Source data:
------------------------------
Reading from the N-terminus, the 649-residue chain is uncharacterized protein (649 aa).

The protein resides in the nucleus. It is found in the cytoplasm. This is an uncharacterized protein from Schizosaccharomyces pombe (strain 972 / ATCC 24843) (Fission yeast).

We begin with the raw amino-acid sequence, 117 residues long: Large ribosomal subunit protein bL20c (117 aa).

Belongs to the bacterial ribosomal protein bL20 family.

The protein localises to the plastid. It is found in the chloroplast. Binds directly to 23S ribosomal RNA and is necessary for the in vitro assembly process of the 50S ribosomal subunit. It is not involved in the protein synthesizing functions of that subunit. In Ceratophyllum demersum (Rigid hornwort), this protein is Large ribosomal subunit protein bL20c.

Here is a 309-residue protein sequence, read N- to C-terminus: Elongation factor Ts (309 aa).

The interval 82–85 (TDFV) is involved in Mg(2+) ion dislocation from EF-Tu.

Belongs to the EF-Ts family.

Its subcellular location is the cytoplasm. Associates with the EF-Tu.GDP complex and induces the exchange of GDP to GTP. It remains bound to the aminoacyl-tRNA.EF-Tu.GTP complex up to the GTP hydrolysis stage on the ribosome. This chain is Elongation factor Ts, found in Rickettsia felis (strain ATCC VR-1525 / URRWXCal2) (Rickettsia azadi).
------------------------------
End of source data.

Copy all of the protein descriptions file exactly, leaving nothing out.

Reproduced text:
Reading from the N-terminus, the 649-residue chain is uncharacterized protein (649 aa).

The protein resides in the nucleus. It is found in the cytoplasm. This is an uncharacterized protein from Schizosaccharomyces pombe (strain 972 / ATCC 24843) (Fission yeast).

We begin with the raw amino-acid sequence, 117 residues long: Large ribosomal subunit protein bL20c (117 aa).

Belongs to the bacterial ribosomal protein bL20 family.

The protein localises to the plastid. It is found in the chloroplast. Binds directly to 23S ribosomal RNA and is necessary for the in vitro assembly process of the 50S ribosomal subunit. It is not involved in the protein synthesizing functions of that subunit. In Ceratophyllum demersum (Rigid hornwort), this protein is Large ribosomal subunit protein bL20c.

Here is a 309-residue protein sequence, read N- to C-terminus: Elongation factor Ts (309 aa).

The interval 82–85 (TDFV) is involved in Mg(2+) ion dislocation from EF-Tu.

Belongs to the EF-Ts family.

Its subcellular location is the cytoplasm. Associates with the EF-Tu.GDP complex and induces the exchange of GDP to GTP. It remains bound to the aminoacyl-tRNA.EF-Tu.GTP complex up to the GTP hydrolysis stage on the ribosome. This chain is Elongation factor Ts, found in Rickettsia felis (strain ATCC VR-1525 / URRWXCal2) (Rickettsia azadi).